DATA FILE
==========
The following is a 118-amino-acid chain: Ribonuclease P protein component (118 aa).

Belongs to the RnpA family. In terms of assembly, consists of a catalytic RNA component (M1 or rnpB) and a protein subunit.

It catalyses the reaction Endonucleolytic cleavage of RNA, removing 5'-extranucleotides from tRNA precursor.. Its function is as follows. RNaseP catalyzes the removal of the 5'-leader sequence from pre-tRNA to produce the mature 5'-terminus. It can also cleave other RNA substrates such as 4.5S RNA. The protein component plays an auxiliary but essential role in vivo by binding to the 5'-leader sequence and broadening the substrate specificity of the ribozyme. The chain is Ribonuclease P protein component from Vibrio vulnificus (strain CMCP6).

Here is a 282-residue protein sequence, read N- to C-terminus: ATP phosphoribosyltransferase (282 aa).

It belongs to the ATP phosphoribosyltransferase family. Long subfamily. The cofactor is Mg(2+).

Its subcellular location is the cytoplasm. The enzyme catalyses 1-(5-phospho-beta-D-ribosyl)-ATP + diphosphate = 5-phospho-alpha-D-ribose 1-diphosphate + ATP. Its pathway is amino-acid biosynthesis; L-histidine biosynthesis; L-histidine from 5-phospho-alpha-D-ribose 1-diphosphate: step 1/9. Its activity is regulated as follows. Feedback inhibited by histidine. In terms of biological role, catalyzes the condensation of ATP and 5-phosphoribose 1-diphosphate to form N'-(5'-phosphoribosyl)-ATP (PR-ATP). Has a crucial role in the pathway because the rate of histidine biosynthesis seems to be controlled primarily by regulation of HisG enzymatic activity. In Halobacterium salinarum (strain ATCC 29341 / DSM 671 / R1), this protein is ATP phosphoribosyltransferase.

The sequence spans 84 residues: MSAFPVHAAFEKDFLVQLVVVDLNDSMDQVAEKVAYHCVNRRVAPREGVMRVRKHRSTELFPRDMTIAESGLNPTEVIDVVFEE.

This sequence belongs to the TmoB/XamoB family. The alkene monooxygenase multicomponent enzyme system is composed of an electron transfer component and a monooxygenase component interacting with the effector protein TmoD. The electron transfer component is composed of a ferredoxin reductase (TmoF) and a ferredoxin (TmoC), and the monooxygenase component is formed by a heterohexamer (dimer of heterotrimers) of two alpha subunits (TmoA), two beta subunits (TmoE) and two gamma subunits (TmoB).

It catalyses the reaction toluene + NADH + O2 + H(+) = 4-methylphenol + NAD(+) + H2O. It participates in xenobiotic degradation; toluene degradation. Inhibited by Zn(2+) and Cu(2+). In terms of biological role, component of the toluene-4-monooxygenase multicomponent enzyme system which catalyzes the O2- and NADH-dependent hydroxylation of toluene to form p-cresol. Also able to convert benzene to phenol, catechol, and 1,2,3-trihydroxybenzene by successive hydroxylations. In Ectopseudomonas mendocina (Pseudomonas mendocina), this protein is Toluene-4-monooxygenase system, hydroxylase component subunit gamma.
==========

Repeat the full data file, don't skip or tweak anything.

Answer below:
The following is a 118-amino-acid chain: Ribonuclease P protein component (118 aa).

Belongs to the RnpA family. In terms of assembly, consists of a catalytic RNA component (M1 or rnpB) and a protein subunit.

It catalyses the reaction Endonucleolytic cleavage of RNA, removing 5'-extranucleotides from tRNA precursor.. Its function is as follows. RNaseP catalyzes the removal of the 5'-leader sequence from pre-tRNA to produce the mature 5'-terminus. It can also cleave other RNA substrates such as 4.5S RNA. The protein component plays an auxiliary but essential role in vivo by binding to the 5'-leader sequence and broadening the substrate specificity of the ribozyme. The chain is Ribonuclease P protein component from Vibrio vulnificus (strain CMCP6).

Here is a 282-residue protein sequence, read N- to C-terminus: ATP phosphoribosyltransferase (282 aa).

It belongs to the ATP phosphoribosyltransferase family. Long subfamily. The cofactor is Mg(2+).

Its subcellular location is the cytoplasm. The enzyme catalyses 1-(5-phospho-beta-D-ribosyl)-ATP + diphosphate = 5-phospho-alpha-D-ribose 1-diphosphate + ATP. Its pathway is amino-acid biosynthesis; L-histidine biosynthesis; L-histidine from 5-phospho-alpha-D-ribose 1-diphosphate: step 1/9. Its activity is regulated as follows. Feedback inhibited by histidine. In terms of biological role, catalyzes the condensation of ATP and 5-phosphoribose 1-diphosphate to form N'-(5'-phosphoribosyl)-ATP (PR-ATP). Has a crucial role in the pathway because the rate of histidine biosynthesis seems to be controlled primarily by regulation of HisG enzymatic activity. In Halobacterium salinarum (strain ATCC 29341 / DSM 671 / R1), this protein is ATP phosphoribosyltransferase.

The sequence spans 84 residues: MSAFPVHAAFEKDFLVQLVVVDLNDSMDQVAEKVAYHCVNRRVAPREGVMRVRKHRSTELFPRDMTIAESGLNPTEVIDVVFEE.

This sequence belongs to the TmoB/XamoB family. The alkene monooxygenase multicomponent enzyme system is composed of an electron transfer component and a monooxygenase component interacting with the effector protein TmoD. The electron transfer component is composed of a ferredoxin reductase (TmoF) and a ferredoxin (TmoC), and the monooxygenase component is formed by a heterohexamer (dimer of heterotrimers) of two alpha subunits (TmoA), two beta subunits (TmoE) and two gamma subunits (TmoB).

It catalyses the reaction toluene + NADH + O2 + H(+) = 4-methylphenol + NAD(+) + H2O. It participates in xenobiotic degradation; toluene degradation. Inhibited by Zn(2+) and Cu(2+). In terms of biological role, component of the toluene-4-monooxygenase multicomponent enzyme system which catalyzes the O2- and NADH-dependent hydroxylation of toluene to form p-cresol. Also able to convert benzene to phenol, catechol, and 1,2,3-trihydroxybenzene by successive hydroxylations. In Ectopseudomonas mendocina (Pseudomonas mendocina), this protein is Toluene-4-monooxygenase system, hydroxylase component subunit gamma.